The Dark Knight (Christian Bale, Heath Ledger, Aaron Eckhart, Maggie Gyllenhaal, Gary Oldman, dir. Christopher Nolan)
I am on record as having been disappointed in Batman Begins, and the vast majority of critics seem to have loved this movie an extraordinary amount. So my disappointment may be irrelevant to some, and really, people are seeing this in record numbers regardless of what anyone says. Plus, I wouldn't even say that I don't recommend seeing this movie, unless you really hated Batman Begins. It's definitely worth checking out in theaters, as much to be part of the cultural moment as anything else. It's a solid, well-acted and often entertaining summer movie, but it has a number of flaws that for me kept it from being entirely successful. It's been praised extensively for its scope and complexity, but is far too long and meandering, with a number of tangents and plot points that could easily have been trimmed. Nolan is so obsessed with seriousness and heft that he loses economy of narrative in the process.
He gets good performances out of all his actors, although the talk of Ledger deserving an Oscar is, all respect to the deceased, way overblown. Ledger's Joker is a one-note menace by design; Nolan gives the character no origin and no backstory as a way to make him seem more like a dangerous force of nature, and Ledger embodies that successfully. He's a much better villain than those in Begins, but he there's no diversity or shading to the character. Eckhart, who as DA Harvey Dent has a much more complex and varied role, does equally good work (not that he deserves an Oscar either, though). Both of them are more interesting to watch than Cillian Murphy (who shows up in a brief, pointless cameo), Ken Watanabe and Liam Neeson were in Begins.
I complained about Begins that it was too grim, but that was nothing compared to the utter bleakness of this movie. There isn't a single moment of levity, not a single smile that isn't the Joker's sinister one, not one moment of hope or light. I am not against dark movies, but Nolan piles on the punishment to such a degree that the movie eventually stops being fun to watch, and the ending offers very little in the way of redemption. The fact that Nolan is so ambitious is the film's biggest strength and greatest weakness; in trying to create a serious, meaningful epic, he loses sight of the excitement and wonder that make superhero stories appealing in the first place. Wide release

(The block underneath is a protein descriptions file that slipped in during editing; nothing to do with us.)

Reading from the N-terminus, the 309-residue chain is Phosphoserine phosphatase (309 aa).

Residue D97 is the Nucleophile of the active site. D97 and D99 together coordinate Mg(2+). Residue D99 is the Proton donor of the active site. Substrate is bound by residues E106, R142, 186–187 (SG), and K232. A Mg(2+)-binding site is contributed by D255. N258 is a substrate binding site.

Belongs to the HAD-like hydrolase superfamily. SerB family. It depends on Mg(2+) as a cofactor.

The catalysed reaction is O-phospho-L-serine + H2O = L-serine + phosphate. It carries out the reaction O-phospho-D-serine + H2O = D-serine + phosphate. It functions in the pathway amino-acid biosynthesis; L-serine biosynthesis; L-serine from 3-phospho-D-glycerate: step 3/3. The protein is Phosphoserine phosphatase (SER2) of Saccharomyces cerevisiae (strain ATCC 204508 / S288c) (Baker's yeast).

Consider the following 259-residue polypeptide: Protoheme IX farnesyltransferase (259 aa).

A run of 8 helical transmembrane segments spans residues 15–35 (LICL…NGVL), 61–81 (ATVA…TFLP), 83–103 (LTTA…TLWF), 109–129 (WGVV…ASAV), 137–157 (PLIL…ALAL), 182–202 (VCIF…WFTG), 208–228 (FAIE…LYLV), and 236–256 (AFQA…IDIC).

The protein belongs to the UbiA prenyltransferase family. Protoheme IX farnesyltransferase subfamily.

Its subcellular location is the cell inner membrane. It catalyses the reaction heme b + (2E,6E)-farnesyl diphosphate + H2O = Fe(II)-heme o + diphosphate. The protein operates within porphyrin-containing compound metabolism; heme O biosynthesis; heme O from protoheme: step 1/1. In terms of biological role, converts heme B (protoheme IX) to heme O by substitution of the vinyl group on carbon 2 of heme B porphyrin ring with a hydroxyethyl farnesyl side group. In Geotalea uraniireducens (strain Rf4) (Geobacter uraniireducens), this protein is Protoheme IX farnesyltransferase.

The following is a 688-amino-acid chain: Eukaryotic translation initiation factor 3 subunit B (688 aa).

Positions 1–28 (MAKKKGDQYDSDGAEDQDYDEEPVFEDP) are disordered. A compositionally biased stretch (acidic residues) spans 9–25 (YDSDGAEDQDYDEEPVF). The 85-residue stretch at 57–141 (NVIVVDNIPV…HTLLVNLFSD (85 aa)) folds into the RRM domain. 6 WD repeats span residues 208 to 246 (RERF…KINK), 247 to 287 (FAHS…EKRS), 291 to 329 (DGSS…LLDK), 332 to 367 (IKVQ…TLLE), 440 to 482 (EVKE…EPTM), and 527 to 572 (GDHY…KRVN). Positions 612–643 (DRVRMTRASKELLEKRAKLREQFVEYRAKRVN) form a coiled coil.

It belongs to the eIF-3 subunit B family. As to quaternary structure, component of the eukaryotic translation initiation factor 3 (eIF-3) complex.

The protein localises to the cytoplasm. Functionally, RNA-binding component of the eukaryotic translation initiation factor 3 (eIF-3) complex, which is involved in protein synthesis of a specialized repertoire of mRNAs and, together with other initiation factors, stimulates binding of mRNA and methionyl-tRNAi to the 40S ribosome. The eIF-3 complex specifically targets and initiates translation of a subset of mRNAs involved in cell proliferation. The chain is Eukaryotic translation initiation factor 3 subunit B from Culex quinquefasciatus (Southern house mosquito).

Mamma Mia! (Meryl Streep, Amanda Seyfried, Pierce Brosnan, Colin Firth, Stellan Skarsgard, dir. Phyllida Lloyd)
Despite living in Las Vegas, I haven't seen the long-running Mamma Mia! stage show, about which I've heard mixed things. Although I didn't much care for this movie version, it left me with the impression that the production must be much more enjoyable onstage. For starters, this movie is packed with recognizable actors who either can't sing (Brosnan, oh lord) or can just passably carry a tune (Streep), and only one who seems to actually be much of a vocalist (not surprisingly, the least famous of them, Seyfried). No one here is what you would call professional-quality, though, or in any way suitable to sing onstage. Without decent singing, even though the ABBA songs are fun and catchy, you're forced to focus on the lame, contrived story, and that's not a good thing. If this were a movie about music, it would need better singers; if it were about character and story, it would need a better script. Instead, it ends up with neither, and Lloyd, who directed the Broadway version, can't figure out how to shoot the big production numbers to make them look impressive, either. They're all close-ups of faces and hands, as awkward and ill-fitting as the rest of the movie. Wide release
The Singing Revolution (documentary, dir. James Tusty and Maureen Castle Tusty)
My review in Las Vegas Weekly
This is another one of those movies that there is absolutely no reason to see on a big screen. It'll probably be on PBS in a few months anyway, when you can pay attention only to the most interesting parts. Opened limited December 7 (!); in Las Vegas this week
Space Chimps (Voices of Andy Samberg, Cheryl Hines, Patrick Warburton, Jeff Daniels, dir. Kirk De Micco)
My review in Las Vegas Weekly
It really makes you appreciate movies like WALL-E and even Kung Fu Panda when you come across something as dismal as this movie, a sloppily produced waste of time that offers nothing more for kids than some pretty colors to look at for 80 minutes, and nothing for adults other than stale pop-culture references passing themselves off as jokes. Wide release